If you struggle with sin and are looking for a path to walk in the new nature (and not in the old nature), I have two series of related studies. One on the Christian walk and the other Walking worthy. I will link to Part 1 of each below.

And you can do neither fully properly unless you understand the present age.

Listen to "Episode 18 - The Prize of the High Calling, It Must Be Understood and Pursued" on Spreaker.

Wednesday, December 9, 2020

Words of Warning from William MacDonald

The Humble Servant

William MacDonald was a Bible teacher and the former president of Emmaus Bible College in Iowa (associated with the Plymouth Brethren assemblies). He is the author of a number of books on the Christian faith, including Believer's Bible Commentary (with Arthur Farstad). He passed away on Christmas Day in 2007 at the age of 90.

Before dedicating his life to the Christian faith, Bill had a successful career as an investment analyst. He held an MBA from Harvard Business School. From what I understand, once he committed his life to Christian ministry, he led a very simple life, eschewing anything beyond the basics.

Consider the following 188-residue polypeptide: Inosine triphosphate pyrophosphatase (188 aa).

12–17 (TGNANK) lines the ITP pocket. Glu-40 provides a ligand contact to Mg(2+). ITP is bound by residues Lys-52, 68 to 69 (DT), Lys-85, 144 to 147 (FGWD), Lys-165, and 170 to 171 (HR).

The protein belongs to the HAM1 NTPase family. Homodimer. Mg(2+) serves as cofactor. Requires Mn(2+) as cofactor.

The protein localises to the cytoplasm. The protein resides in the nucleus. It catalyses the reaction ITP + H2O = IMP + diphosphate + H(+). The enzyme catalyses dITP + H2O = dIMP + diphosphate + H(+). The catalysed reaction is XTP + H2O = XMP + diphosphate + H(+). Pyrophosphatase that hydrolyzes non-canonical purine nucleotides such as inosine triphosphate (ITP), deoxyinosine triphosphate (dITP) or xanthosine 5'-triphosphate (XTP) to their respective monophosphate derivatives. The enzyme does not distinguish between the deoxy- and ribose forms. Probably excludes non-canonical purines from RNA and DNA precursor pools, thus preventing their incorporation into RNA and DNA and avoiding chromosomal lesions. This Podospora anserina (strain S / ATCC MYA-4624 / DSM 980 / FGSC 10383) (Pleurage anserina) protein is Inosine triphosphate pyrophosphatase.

William MacDonald did not hold to the all the beliefs I espouse. He was what I call a "Classic Dispensationalist." But that's OK. His commentary has some very valuable notes. I can disagree with a Bill MacDonald on some points and still recognize his commitment to Christ. He will stand before his Savior and answer for his service and his work as a student of the Word (as we all will). The man dedicated his life to the basic premise that the Bible is the absolute and infallible and sufficient Word of God and to the doctrine of the finished work. His foundation was solid. What he built on it is for his Lord to judge. That does not mean I am not allowed to critically examine his teaching (and you mine), but that is not the focus of this entry.